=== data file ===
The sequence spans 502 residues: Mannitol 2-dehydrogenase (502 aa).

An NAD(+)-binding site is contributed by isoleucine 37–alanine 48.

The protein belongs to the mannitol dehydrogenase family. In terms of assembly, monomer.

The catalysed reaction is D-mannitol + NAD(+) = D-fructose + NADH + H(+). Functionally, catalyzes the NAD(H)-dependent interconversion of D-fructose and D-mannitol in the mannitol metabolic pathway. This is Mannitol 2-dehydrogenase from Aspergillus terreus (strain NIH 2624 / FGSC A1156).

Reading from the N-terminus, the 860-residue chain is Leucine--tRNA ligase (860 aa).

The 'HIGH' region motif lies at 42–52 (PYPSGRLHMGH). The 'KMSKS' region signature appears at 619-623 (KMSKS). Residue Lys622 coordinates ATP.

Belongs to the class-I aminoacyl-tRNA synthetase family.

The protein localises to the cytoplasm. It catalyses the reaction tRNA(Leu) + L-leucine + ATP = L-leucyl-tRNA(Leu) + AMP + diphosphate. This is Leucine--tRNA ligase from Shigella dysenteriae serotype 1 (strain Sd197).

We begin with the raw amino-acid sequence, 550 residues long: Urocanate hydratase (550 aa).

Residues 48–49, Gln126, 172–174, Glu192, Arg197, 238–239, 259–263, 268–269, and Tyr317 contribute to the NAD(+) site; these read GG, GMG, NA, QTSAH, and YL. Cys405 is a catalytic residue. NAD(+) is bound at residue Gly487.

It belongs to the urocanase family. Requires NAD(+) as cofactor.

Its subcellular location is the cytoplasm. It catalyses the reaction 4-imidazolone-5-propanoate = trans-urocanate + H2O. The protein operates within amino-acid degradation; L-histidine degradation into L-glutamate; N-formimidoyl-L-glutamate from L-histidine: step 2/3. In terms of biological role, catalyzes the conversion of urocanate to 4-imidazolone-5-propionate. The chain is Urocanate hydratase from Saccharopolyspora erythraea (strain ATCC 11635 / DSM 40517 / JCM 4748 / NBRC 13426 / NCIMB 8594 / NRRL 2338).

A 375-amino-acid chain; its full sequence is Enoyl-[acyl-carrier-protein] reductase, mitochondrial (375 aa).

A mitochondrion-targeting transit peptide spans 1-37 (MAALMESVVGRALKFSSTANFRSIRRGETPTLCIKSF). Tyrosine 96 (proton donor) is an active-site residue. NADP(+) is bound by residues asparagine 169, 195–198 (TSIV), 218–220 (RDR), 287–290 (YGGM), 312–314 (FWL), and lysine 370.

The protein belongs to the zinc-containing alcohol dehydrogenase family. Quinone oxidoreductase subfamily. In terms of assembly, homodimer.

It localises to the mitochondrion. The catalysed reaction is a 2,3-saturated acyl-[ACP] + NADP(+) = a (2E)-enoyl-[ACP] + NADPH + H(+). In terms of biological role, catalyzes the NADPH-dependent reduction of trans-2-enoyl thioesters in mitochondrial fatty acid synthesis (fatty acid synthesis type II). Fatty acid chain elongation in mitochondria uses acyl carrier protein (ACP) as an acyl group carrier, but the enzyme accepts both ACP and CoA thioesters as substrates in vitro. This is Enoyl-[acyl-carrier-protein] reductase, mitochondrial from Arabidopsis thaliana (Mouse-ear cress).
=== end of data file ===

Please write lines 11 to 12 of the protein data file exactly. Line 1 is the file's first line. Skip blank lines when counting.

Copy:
It belongs to the urocanase family. Requires NAD(+) as cofactor.

Its subcellular location is the cytoplasm. It catalyses the reaction 4-imidazolone-5-propanoate = trans-urocanate + H2O. The protein operates within amino-acid degradation; L-histidine degradation into L-glutamate; N-formimidoyl-L-glutamate from L-histidine: step 2/3. In terms of biological role, catalyzes the conversion of urocanate to 4-imidazolone-5-propionate. The chain is Urocanate hydratase from Saccharopolyspora erythraea (strain ATCC 11635 / DSM 40517 / JCM 4748 / NBRC 13426 / NCIMB 8594 / NRRL 2338).